In order to to enjoy family a la carte dining while away, we need to be able to swivel the passenger seat around to face rearwards, so that we can all sit round the table. This entails the fitting of a swivel seat base, there are a few of these on the market, of varying designs, and we chose the one from Custom Shop Designs.
This one has quick release fixings and has been M1 tested for safety, I don’t imagine the testing is as rigorous as for a new vehicle, but it gives some peace of mind about carrying passengers.
The base appears to be well made and is quiteheavy, in order to fit it we need to first remove the passenger seat, however VW like to use the space under here to connect up parts of the loom and add fuse boxes. Some people like to hide these under the new swivel base, however we do not want to be removing the seat if we have to change a blown fuse, so we will extend the wiring for these to under the drivers seat.
The seat is held in with bolts, these are easily removed, the wiring connectors arena two plastic chassis bolted to the seat from, unbolt these and the seat can be lifted away to reveal the wiring.
Luckily on the T5 there are lots of places to hide the wires, and after untangling and tidying, we laid them in a trough under the rubber mat, we then set about extend the wires for the fuses. Luckily there were two seasoned professionals on hand to do the soldering.
The wires were soldered together and then covered in two layers of heat shrink tubing just to be sure and a temporary fuse box has been located under the drivers seat, eventually these fuses will be incorporated into the new fuse box with all the other electrics that we will be adding.
The standard bolts for the seat base are too long for the swivel base, so need to be cut down, I did this with an slitting disc on a 4.5″ grinder, the instructions say to leave about 14mm of thread.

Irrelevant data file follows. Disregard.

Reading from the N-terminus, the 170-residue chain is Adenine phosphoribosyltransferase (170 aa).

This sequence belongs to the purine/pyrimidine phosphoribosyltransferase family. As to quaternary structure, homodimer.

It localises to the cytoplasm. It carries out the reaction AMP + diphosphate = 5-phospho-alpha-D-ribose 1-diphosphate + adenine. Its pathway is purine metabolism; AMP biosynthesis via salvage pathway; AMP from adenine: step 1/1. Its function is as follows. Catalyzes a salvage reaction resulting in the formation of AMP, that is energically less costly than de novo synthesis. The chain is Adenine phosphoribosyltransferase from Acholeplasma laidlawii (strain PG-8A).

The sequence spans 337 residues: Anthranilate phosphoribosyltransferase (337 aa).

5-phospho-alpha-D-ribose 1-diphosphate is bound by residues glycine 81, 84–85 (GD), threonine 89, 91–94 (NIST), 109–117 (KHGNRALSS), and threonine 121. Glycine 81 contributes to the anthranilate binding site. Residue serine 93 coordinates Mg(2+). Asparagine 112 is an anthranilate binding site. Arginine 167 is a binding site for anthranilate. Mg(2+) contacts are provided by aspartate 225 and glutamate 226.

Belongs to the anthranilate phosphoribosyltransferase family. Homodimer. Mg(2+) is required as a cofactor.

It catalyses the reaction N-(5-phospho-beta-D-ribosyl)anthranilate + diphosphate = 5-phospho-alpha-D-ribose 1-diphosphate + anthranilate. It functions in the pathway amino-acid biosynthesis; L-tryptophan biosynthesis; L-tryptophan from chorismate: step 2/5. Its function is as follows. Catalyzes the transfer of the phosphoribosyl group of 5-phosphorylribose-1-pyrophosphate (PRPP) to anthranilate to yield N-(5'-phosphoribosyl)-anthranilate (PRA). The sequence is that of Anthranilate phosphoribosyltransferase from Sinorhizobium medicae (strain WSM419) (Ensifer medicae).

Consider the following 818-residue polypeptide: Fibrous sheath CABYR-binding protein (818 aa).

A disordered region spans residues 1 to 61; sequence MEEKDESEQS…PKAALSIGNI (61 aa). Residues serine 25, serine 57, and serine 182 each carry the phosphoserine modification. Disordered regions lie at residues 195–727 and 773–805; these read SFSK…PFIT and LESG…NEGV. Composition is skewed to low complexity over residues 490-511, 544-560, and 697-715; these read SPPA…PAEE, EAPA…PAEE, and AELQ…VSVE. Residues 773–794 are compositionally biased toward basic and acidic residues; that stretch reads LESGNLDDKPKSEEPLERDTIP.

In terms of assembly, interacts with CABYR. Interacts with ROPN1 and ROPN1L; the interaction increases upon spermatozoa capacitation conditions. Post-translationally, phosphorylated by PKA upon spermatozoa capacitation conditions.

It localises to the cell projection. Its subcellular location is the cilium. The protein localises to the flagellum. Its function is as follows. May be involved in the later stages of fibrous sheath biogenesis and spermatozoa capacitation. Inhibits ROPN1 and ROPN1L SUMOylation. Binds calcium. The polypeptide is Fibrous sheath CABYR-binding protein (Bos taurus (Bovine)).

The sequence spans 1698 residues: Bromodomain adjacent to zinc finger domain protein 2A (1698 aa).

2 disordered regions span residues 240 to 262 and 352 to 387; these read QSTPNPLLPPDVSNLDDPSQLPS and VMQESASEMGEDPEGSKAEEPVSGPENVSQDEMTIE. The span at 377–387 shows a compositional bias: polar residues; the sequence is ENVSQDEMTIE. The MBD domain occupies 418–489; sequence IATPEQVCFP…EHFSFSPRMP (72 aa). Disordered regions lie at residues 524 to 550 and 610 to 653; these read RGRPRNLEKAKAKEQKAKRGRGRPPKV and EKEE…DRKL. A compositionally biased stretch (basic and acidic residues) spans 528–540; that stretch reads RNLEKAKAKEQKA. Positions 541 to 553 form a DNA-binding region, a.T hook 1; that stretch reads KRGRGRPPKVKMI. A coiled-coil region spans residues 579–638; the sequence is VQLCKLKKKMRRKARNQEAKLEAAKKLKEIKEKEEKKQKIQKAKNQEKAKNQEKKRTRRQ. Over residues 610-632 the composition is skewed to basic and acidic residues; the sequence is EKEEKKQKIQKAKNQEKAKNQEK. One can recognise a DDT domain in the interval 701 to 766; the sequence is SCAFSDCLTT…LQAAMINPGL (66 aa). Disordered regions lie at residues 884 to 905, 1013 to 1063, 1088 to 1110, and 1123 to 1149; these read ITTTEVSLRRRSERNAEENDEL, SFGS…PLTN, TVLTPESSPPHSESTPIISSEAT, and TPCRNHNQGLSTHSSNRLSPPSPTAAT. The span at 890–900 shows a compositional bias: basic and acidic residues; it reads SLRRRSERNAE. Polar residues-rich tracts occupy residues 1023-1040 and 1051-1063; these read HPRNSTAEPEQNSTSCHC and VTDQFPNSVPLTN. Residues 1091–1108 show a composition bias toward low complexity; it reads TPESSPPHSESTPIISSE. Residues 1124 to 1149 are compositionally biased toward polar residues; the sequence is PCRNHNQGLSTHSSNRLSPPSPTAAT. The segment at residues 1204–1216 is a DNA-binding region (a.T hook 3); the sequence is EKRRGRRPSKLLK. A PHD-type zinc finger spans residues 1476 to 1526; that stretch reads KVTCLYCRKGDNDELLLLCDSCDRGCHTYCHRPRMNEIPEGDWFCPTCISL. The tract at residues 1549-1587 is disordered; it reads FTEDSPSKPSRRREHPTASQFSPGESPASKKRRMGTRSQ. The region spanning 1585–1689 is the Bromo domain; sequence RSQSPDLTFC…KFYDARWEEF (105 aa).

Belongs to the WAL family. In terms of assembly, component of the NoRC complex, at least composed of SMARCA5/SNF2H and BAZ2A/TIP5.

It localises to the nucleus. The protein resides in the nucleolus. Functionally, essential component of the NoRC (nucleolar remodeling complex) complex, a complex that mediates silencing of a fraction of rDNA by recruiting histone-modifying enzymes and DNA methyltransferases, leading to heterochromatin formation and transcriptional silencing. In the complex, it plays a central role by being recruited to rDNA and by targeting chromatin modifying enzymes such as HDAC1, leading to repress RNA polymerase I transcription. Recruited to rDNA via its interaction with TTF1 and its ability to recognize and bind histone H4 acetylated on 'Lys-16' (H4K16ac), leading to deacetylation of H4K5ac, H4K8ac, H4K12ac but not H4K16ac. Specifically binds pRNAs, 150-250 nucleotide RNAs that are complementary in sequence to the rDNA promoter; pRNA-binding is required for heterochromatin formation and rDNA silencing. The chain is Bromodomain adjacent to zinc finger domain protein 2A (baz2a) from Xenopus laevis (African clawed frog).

I spun an M10 nut on to the desired depth to use as a guide, then cut off the excess, I then spun the nut all the way down, filed a small changer on the end of the thread, and then spun the nut off, this helps to push any burrs upwards off the end of the stud, so there is less chance of the nut cross threading.
Once all eight had been shortened, we refitted them, and rolled the rubber mat back over, the swivel base can then be carefully lifted on, trying not to bash the ends off the threads.
Replace all the nuts, tighten it down to the specified torque (two grunts), straighten it up and lower the seat back on. The seat is then bolted back on with the supplied nuts and washers, I may change these to some flange nuts as per the original as I think they give a better spread of pressure.
Once back in place and a quick glance at the instructions, we managed to swing the seat around, it took a bit of doing the first time, but we have got the hang of it now. The handbrake has to be off for this, so you will need to make sure that it is in gear or the wheels chocked securely.
There we have it, deluxe dining for four.
There will be no update next week, as we are away on holiday, but while we are away the van is going in for some major surgery, the elevating roof is being fitted.
Once the roof is fitted access to the inside of the roof will be very limited so any wiring that needs to be down, has to happen now, so after lots of mind changing, we opted for three downlighters down either side, so the wiring was run for these, I terminated the wires with some mate’n’lock connectors so that I could add the other half of the connector to the light.
The wires were run in some small diameter PVC tube to protect them against chafing as they ran around the body, we found a suitable earth at the top of the ‘B’ pillar, and ran the live down near the tailgate were one of the switches will be.
Next time its ‘Pop Top’